It's long been known that Ford's first electric car would actually be a truck. Now, we have all the details of the 2011 Ford Transit Connect Electric, an all-electric conversion of the Transit Connect commercial van that offers a range of up to 80 miles on a full charge.

The 2011 Transit Connect Electric is aimed predominantly at urban fleets that would use a small van on predictable routes with lots of stop-and-go traffic, with the truck returning to a set location each night where it could be recharged.

First deliveries of the 2011 Ford Transit Connect Electric to fleet customers will begin before the end of this year.

2011 Ford Transit Connect Electric, introduced at 2010 Chicago Auto Show

2011 Ford Transit Connect Electric, introduced at 2010 Chicago Auto Show

Built in Turkey, electrified in the U.S.

Ford imports the Transit Connect from its sole global plant for the vehicle in Turkey, but the conversion work is done by Ford's partner Azure Dynamics at Ford's assembly plant in Wayne, Michigan.

Once the engine, transmission, gas tank, and other components are removed, Azure installs a liquid-cooled 28-kilowatt lithium-ion battery pack and a 135-kilowatt electric motor driving the front wheels through a single-speed Borg-Warner transmission.

The charging port is located above the right rear wheel well, and the Transit Connect Electric comes with a cord that handles either 110-Volt or 220-Volt sockets.

The Transit Connect Electric can be recharged in 6 to 8 hours using 220-Volt current, of the type used for clothes dryers and electric stoves, or "longer" on standard 110-Volt wall current.

Vehicle accessories, including headlights, power steering, cooling pumps, and the heater, are powered by a standard 12-Volt battery that, in turn, is charged by the vehicle's main battery pack.

Payload: 1,000 pounds

Curb weight is roughly 3,950 pounds, about 500 pounds heavier than the gasoline version. The conversion cuts payload from 1,600 to 1,000 pounds, meaning the electric van may be more suited for deliveries of flowers and light packages than heavy plumbing supplies.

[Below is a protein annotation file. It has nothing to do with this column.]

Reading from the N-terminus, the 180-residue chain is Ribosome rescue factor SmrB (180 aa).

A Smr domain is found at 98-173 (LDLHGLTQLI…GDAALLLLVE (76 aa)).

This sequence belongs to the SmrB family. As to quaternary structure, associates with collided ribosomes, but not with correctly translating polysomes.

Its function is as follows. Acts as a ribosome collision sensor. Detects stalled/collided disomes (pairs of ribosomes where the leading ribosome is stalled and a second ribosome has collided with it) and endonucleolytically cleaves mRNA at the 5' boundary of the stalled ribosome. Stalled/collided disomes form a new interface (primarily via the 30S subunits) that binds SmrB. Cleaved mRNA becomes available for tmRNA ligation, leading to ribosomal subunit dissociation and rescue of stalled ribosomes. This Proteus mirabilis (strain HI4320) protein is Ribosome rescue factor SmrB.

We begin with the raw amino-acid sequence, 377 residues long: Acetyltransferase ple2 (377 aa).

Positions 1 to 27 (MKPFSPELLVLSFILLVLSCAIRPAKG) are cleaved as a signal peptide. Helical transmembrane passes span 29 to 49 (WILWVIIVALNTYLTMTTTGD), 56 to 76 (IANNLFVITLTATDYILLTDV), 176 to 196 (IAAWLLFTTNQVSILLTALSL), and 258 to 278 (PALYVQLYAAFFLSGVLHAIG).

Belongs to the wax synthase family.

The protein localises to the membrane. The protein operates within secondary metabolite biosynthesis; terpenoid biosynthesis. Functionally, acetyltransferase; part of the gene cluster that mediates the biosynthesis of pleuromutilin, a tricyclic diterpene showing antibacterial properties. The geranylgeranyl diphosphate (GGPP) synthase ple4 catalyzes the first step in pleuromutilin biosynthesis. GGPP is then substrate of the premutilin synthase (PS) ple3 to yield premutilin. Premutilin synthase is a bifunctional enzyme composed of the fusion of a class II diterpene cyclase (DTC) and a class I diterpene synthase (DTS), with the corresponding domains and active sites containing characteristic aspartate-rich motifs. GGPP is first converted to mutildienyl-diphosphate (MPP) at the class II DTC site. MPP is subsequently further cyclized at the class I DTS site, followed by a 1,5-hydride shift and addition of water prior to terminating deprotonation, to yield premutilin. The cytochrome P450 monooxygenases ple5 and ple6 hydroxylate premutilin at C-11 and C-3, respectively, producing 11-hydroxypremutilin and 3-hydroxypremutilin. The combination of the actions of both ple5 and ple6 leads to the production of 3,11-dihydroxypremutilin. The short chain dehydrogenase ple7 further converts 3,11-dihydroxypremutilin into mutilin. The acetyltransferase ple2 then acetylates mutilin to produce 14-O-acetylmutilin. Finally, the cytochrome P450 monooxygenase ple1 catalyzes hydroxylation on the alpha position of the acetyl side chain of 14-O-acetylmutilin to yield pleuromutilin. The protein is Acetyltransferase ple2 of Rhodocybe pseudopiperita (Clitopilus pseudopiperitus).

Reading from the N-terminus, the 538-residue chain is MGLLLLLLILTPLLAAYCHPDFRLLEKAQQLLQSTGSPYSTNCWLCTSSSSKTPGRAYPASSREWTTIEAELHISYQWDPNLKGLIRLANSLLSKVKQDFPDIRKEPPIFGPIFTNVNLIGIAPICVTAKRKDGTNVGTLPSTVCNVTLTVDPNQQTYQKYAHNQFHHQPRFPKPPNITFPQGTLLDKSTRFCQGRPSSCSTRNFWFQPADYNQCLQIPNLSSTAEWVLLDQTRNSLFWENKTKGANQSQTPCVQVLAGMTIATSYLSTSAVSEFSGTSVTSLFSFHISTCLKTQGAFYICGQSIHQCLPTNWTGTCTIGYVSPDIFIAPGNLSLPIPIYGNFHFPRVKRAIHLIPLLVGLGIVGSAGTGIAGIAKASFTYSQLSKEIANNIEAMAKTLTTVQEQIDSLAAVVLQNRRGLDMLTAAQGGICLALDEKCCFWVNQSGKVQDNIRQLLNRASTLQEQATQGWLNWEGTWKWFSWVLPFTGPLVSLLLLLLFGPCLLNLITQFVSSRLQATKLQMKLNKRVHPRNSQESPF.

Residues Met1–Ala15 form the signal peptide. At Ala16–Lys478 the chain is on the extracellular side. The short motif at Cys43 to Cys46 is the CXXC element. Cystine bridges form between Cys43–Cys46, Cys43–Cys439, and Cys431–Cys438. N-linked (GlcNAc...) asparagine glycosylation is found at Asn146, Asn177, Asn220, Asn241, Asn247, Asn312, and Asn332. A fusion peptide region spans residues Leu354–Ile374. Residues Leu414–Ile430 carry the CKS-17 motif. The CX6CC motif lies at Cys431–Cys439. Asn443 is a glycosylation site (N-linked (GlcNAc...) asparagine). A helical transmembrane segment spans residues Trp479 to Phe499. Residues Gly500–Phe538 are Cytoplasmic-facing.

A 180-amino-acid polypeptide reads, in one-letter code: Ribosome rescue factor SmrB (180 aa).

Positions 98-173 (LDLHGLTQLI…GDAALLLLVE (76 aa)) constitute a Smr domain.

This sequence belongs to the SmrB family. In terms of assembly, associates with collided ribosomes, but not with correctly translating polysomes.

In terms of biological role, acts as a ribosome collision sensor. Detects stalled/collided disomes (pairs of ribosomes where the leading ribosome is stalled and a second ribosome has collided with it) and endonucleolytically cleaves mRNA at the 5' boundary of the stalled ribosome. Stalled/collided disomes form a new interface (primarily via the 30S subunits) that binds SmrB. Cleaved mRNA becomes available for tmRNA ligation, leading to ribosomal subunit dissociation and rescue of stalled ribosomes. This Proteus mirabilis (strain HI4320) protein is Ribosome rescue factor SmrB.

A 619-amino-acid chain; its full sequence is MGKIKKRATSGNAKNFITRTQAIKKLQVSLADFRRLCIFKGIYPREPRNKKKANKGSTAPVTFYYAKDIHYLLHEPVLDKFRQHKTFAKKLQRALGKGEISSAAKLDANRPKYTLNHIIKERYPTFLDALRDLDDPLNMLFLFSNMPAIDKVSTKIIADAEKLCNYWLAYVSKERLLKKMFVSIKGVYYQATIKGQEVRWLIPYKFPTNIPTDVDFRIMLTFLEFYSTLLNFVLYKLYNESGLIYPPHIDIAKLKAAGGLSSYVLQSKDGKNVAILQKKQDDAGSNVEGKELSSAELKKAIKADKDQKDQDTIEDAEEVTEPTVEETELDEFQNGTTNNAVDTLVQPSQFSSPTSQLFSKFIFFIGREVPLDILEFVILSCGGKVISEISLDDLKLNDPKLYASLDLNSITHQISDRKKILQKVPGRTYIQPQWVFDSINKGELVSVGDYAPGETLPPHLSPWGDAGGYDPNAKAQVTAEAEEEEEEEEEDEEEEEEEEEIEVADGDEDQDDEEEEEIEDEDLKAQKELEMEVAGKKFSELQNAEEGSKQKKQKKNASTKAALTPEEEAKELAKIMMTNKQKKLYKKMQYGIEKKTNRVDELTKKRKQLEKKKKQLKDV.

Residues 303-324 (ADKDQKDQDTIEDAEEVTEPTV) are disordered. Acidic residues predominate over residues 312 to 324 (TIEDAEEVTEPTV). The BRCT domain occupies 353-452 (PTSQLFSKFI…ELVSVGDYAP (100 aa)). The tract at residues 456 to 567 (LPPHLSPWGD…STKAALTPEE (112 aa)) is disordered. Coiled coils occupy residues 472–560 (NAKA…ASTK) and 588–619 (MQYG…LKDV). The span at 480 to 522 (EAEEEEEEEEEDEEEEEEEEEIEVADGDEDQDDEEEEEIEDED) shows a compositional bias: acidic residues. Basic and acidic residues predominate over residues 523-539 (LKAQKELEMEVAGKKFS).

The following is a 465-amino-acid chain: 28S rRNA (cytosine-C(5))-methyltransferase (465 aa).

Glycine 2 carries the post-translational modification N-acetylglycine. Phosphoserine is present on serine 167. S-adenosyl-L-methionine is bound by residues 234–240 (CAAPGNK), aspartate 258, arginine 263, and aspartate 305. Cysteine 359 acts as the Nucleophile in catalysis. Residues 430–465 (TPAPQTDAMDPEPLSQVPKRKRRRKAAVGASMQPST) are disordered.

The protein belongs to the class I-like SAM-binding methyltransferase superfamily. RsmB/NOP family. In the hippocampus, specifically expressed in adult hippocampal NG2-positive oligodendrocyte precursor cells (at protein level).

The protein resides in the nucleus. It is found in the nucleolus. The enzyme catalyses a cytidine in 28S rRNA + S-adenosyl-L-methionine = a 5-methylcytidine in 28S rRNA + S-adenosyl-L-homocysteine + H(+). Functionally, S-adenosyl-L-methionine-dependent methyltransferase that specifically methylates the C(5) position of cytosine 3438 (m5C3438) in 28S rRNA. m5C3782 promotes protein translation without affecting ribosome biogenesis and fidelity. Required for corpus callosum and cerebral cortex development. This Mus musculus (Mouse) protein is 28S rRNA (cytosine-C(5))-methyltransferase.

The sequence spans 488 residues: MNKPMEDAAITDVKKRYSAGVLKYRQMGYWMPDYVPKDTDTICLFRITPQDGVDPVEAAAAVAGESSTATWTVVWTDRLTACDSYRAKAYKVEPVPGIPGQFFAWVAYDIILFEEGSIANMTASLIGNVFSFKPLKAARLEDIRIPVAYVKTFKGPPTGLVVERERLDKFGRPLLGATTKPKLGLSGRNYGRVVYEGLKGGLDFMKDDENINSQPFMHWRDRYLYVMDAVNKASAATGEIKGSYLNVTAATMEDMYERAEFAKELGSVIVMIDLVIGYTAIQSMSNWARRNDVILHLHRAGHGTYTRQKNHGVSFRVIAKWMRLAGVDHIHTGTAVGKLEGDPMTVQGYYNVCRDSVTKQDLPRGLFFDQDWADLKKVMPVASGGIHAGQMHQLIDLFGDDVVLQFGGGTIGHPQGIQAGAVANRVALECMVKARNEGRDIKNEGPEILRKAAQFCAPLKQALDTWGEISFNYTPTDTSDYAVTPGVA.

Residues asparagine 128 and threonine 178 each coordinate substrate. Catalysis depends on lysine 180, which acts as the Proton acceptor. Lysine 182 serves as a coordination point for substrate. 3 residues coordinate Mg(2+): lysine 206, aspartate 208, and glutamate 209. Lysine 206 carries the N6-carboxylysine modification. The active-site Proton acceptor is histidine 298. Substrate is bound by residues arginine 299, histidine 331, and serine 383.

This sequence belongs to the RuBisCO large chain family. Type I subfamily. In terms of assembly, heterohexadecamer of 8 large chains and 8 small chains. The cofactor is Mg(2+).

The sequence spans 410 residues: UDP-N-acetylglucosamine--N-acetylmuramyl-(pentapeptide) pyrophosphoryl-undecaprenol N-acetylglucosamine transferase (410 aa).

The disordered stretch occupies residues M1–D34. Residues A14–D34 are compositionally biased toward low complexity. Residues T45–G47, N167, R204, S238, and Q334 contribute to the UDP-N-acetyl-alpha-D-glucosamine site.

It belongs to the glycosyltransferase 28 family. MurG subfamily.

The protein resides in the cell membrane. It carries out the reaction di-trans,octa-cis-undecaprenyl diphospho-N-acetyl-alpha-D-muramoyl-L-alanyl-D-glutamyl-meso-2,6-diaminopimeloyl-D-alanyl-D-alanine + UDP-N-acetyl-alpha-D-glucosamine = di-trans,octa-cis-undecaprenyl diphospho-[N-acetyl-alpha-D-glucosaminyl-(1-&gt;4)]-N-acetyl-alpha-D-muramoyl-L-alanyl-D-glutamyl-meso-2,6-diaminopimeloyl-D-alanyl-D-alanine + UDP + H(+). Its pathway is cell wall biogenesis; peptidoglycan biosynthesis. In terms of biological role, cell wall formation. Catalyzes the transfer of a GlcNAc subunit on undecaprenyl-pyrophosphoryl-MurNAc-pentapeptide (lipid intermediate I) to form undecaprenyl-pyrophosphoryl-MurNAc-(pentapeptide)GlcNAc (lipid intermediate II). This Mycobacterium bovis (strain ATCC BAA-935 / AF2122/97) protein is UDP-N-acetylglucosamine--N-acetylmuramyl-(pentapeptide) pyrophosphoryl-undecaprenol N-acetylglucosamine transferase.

Other specifications--including the tight 39-foot turning circle and 135-square-foot cargo bay--remain the same, as does room for passengers.

0-to-60 in 15 seconds

Acceleration isn't exactly sprightly, with 0 to 60 mph reached in 12 seconds unloaded, or a full 15 seconds when laden at the rated gross vehicle weight. Top speed is quoted at 75 miles per hour, though a note specifies that's on a road with zero-percent grade.

Lifetime is specified as 10 years or 120,000 miles, though the electric powertrain and associated modifications are warranted for 5 years or 60,000 miles.

2011 Ford Transit Connect Taxi, introduced at 2010 Chicago Auto Show

2011 Ford Transit Connect Taxi, introduced at 2010 Chicago Auto Show

2011 Ford Transit Connect Taxi, introduced at 2010 Chicago Auto Show

2011 Ford Transit Connect Taxi, introduced at 2010 Chicago Auto Show

Cheaper to run

Ford says lifetime operating costs for the Transit Connect Electric are expected to be lower over its lifetime. For one thing, recharging (or "fueling") on electricity is far cheaper per mile than is gasoline.

More than that, without an engine, transmission, and other components, maintenance is largely limited to wiper blades, brake pads, and an occasional light bulb.  There are no oil changes, belts, spark plugs, or exhaust systems to replace, and tuneups are never needed.

More plug-ins on the way

"People were a little hesitant about hybrids at first, but now they accept ... and embrace" them, said Praveen Cherian, program manager for the 2010 Transit Connect Electric. "We expect the same will be true of electric vehicles."

The electric Transit Connect is just the first of several plug-in Fords. The compact 2012 Ford Focus Electric will launch next year, followed by a plug-in hybrid in 2012, along with a new generation of the company's popular Escape Hybrid and Fusion Hybrid vehicles.

A greener yellow cab

Ford also announced a taxi conversion for the Transit Connect, which it hopes will let the company retain a majority of taxi purchases after the now-ancient Ford Crown Victoria sedan goes out of production, probably within a year or two.

As part of the taxi offering, Ford will also make alternate-fuel systems optional on the base and taxi versions of the 2011 Transit Connect. Both natural-gas and propane (liquified petroleum gas, or LPG) conversions will be offered.